The interconnectivity of diagnostic technology is revolutionizing healthcare – but also introducing significant risk. Here’s what you need to know about diagnostic device development in the era of cybersecurity regulations.

In July 2019, a mother gave birth to her daughter while the hospital’s internal computer network was down due to a ransomware attack. Her daughter was born with her umbilical cord wrapped around her neck – a condition that caused severe brain damage, and sadly, her eventual death nine months later.

According to reports, the heart rate monitor in the room registered signs of the fetus’s distress, but since the hospital computer network was down, the hospital staff were not notified of these warning signs.

Following the delivery, the attending obstetrician obtained the readout from the patient’s room and texted the nurse manager to say she would have performed a Caesarean section had she seen the results sooner.

This was the first case of an alleged death resulting from a ransomware attack on a hospital.

Without a doubt, the interconnectivity of diagnostic devices to both hospital information systems and the cloud brings tremendous opportunities for improved patient outcomes. However, with this opportunity comes a responsibility for device manufacturers and healthcare providers to protect against cybersecurity incidents. With greater connectivity, the potential impact and scale grows in magnitude. The connected diagnostic device of today is part of a larger ecosystem, with implications that reach beyond a single device to hospital-wide, and even worldwide.

The industry is taking notice. Regulatory bodies are rapidly developing processes to address the increased risk and frequency of sophisticated cyber-attacks, especially as medical industries, devices and patient welfare are increasingly being targeted. And hospitals and other health care organizations (HCOs) want assurance that devices comply with all regulations and cybersecurity best-practices.

Cybersecurity has become a priority diagnostic device product development consideration, just like traditional considerations such as reliability, feature set and cost.

Grave concerns and growing threat vectors

There is no question that medical device cybersecurity is a life-or-death matter. The sophistication and gravity of cybersecurity attacks has been gradually increasing, disrupting delivery of patient care, causing delayed diagnoses, treatments, and even death.

Since the death of the baby born during the ransomware attack in 2019, additional incidents have occurred, including in 2021, when an unreported number of patients were prevented from getting cancer treatments at multiple locations due to a cybersecurity attack on the cloud infrastructure of an oncology provider.

In response to these incidents and many others, regulatory bodies and HCOs are putting in place new cybersecurity guidelines for device manufacturers. The US Food and Drug Administration (FDA) has dramatically increased its scrutiny of medical device cybersecurity – including their potential for compromising broader HCO networks.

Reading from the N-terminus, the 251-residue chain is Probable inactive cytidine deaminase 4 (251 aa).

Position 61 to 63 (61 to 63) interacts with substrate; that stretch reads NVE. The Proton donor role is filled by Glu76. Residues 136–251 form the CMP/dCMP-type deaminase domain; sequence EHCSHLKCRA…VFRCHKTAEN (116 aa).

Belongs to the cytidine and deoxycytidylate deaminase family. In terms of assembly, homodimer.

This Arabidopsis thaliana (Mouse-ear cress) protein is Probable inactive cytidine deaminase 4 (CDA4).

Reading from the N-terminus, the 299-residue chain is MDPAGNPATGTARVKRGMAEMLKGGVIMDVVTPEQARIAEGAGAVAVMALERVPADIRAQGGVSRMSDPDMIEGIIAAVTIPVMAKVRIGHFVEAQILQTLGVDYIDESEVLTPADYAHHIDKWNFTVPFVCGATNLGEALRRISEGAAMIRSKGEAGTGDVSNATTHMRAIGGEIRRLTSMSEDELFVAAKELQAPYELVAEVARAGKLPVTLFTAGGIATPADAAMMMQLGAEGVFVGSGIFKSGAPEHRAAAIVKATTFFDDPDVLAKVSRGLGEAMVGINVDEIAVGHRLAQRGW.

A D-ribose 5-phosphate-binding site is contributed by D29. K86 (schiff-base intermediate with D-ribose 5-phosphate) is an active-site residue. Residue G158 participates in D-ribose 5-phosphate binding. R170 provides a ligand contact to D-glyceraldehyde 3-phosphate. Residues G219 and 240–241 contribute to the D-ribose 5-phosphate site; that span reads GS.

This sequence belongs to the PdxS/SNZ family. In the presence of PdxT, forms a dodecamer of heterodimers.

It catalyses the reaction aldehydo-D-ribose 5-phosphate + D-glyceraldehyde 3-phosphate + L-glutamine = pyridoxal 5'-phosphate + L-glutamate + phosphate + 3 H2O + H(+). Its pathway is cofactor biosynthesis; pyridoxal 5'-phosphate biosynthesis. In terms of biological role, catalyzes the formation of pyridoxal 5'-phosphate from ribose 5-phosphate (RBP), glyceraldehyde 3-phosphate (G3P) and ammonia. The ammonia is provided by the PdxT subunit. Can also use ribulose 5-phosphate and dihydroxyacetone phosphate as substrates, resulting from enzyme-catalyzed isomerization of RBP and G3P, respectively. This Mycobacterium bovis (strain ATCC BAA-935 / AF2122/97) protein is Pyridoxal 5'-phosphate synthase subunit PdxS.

The FDA has issued guidance regarding cybersecurity device design, labelling and documentation that is recommended to be included in premarket submissions for devices with cybersecurity risk. Per the FDA, this can facilitate an efficient premarket review process and help ensure that marketed medical devices are sufficiently resilient to cybersecurity threats.

The guidelines require manufacturers to:

  • Take steps to assure that appropriate safeguards are in place to reduce the risk of failure due to cybersecurity threats;
  • Ensure they are using “state of the art” security techniques; and
  • Remain vigilant about identifying risks and hazards associated with their medical devices, including risks related to cybersecurity.

Forging a best-practice approach

An HCO’s physical and data security is beyond manufacturers’ control. Instead, efforts should be focused on making your device a responsible part of the broader ecosystem and providing sufficient confidence for HCOs to integrate your device with their systems.

Given the criticality of cybersecurity in medical devices, the rapidly advancing state of the art of cybersecurity approaches and the vast array of security analysis frameworks available, the burden of ensuring a secure system can seem overwhelming. Trying to perform this analysis and retrofitting cybersecurity to a device as a single analysis towards the end of development is a recipe for poor outcomes.

Instead, consider a best-practice approach of integrating cybersecurity thinking throughout the entire development process, from initial concept development through to post-market monitoring.

No connected diagnostic or medical device operates alone. It is just one element of a complex technological and logistical ecosystem and, as a manufacturer, you need to understand that ecosystem. Start your planning during very early product definition and continue it throughout.

Only by integrating cybersecurity analysis into the entire development process is a meaningful evaluation of the nature and magnitude of the threats possible.